Not so innocent: Begum was a ‘strict enforcer’ for IS in Syria
Contrary to her version of events, it appears the British teen was very much wedded to the terror group's brutality
Shamima Begum, the London schoolgirl who fled to Syria, served in the Islamic State’s “morality police” and also tried to recruit other young women to join the jihadist group, well-placed sources say.
She was allowed to carry a Kalashnikov rifle and earned a reputation as a strict “enforcer” of IS’s laws, such as women’s dress codes, sources claimed.
The claims are at odds with Begum’s own account of her years with the group, which she joined at the age of 15. Begum, now 19, has insisted she was never involved in IS’s brutality but spent her time in Syria as a devoted housewife to a jihadist.
Begum, whose discovery in a refugee camp in northern Syria in February caused a public outcry in the UK, said she concentrated on bringing up her children, who later died of malnutrition. Her husband, Yago Riedijk, a Dutch fighter, said Begum just “sat in the house” and that she would pose no danger if allowed back to the UK.
But this publication has been able to piece together a different account of Begum’s life inside the world’s most brutal terrorist group, one which could complicate any possible return to the UK.
She has been stripped of her British citizenship, but lawyers are planning a legal challenge to overturn the decision.
Details of her alleged role in IS have come from two separate sources, including an anti-IS activist group Sound and Picture, whose members lived under the jihadists’ rule and closely followed its members.
Some of the details have been confirmed by Western intelligence, which is understood to be looking into the allegations as part of a criminal inquiry.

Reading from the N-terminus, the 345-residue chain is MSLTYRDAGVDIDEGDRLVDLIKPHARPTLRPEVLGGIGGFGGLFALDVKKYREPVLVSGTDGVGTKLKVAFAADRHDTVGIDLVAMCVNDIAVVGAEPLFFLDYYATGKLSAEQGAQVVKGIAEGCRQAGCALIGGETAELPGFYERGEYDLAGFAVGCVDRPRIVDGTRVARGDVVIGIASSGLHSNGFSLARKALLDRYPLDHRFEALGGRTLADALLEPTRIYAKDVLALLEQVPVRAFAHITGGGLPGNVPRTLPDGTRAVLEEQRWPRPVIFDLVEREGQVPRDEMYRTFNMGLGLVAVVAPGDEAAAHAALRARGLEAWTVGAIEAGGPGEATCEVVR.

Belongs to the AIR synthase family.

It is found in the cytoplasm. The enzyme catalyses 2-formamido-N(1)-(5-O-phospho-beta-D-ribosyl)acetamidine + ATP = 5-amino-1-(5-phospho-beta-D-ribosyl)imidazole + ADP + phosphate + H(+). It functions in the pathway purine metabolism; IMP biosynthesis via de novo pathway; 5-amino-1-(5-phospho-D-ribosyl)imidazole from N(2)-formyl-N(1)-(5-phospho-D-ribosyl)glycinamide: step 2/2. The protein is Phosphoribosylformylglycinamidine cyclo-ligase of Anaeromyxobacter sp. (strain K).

Military and religious training
According to Sound and Picture, Begum arrived in Syria after crossing the Turkey border in February 2015. She was then taken, along with two other Bethnal Green schoolgirls, to the central city of Raqqa, which had become the capital of IS’s self-declared caliphate.
They were sent to a “madhafa” or guesthouse for single women, where she was married. Activists then claim that she then enrolled in al-Tala’ia camp just south of the Euphrates in Raqqa province, and stayed for three months receiving “military and religious training.”
After that, she and Amira Abase and Kadiza Sultana, the other two Bethnal Green girls, are said to have graduated to the Khansaa Battalion, a notorious all-female “police squad” which had other British members in its ranks, including Muslim convert Sally Jones. Begum is then alleged to have worked for several months in al-Hisba, IS’s religious enforcement unit.
Most of the women in the Hisba took up roles on a voluntary basis and the position gave them an elevated status.
“There were lots of young European women in the Hisba,” Aghiad al-Kheder, founder of Sound and Picture, said. “Some of them were very harsh and the local population became very scared.”
He said Begum carried a Kalashnikov rifle and had a reputation for being strict on women she thought were behaving in a “non-Islamic” way, according to IS’s punitive rules. He believes that in her role, which paid between £500 (R9,120) and £1,500 a month, she probably ordered the imprisonment and lashing of women in Raqqa.
During her time in IS she is also thought to have been actively trying to recruit other women across Europe. This publication has also been shown messages reportedly sent by Begum to a number of girls, including a teenager from Austria in mid-2015. She used the pseudonym “Umm Asma” before changing it to “Umm Ahmed” (meaning Mother of Ahmed). “Don’t believe any of the bad things you hear about Dawla [the State], it’s fake. You have everything you want here,” she told one girl. “And we can help find you a good-looking husband.”
Begum and Riedijk moved from Raqqa to Deir Ezzor in early 2017 just as the city was coming under assault from Western-backed Syrian Democratic Forces (SDF), and while she was pregnant with their first child. It was after the birth that she was said to have transferred from the Hisba to the women’s “military police”, remaining with them, Kheder said, “until the end”.
The couple were among the last to leave IS territory, counting themselves among the most hardcore supporters. Begum admitted she had chances to leave but did not take them. She said she “respected” the decision made by Abase and Sharmeena Begum, a fourth London schoolgirl, to stay, saying she only surrendered out of concern for her unborn baby.Begum said the two were still alive when she left the final pocket of Baghuz, which fell in March. However, their names are not on recent camp registration documents seen by this publication, raising the prospect they may have been killed in fighting.Counter-terrorism police are now trying to build cases against many of the Britons in the eventuality they are allowed home.– © Telegraph Media Group Limited (2019)